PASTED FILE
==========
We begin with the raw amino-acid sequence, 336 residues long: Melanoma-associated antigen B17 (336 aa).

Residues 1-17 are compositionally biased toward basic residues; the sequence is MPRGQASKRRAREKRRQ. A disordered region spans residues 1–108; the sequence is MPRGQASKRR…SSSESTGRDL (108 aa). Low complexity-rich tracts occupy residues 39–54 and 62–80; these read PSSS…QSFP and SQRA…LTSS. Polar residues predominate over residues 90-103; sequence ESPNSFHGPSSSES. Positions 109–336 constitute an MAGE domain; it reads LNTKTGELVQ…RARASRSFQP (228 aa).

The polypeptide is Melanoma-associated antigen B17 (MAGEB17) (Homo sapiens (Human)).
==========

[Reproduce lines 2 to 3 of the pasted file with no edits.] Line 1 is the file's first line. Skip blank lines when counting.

Residues 1-17 are compositionally biased toward basic residues; the sequence is MPRGQASKRRAREKRRQ. A disordered region spans residues 1–108; the sequence is MPRGQASKRR…SSSESTGRDL (108 aa). Low complexity-rich tracts occupy residues 39–54 and 62–80; these read PSSS…QSFP and SQRA…LTSS. Polar residues predominate over residues 90-103; sequence ESPNSFHGPSSSES. Positions 109–336 constitute an MAGE domain; it reads LNTKTGELVQ…RARASRSFQP (228 aa).

The polypeptide is Melanoma-associated antigen B17 (MAGEB17) (Homo sapiens (Human)).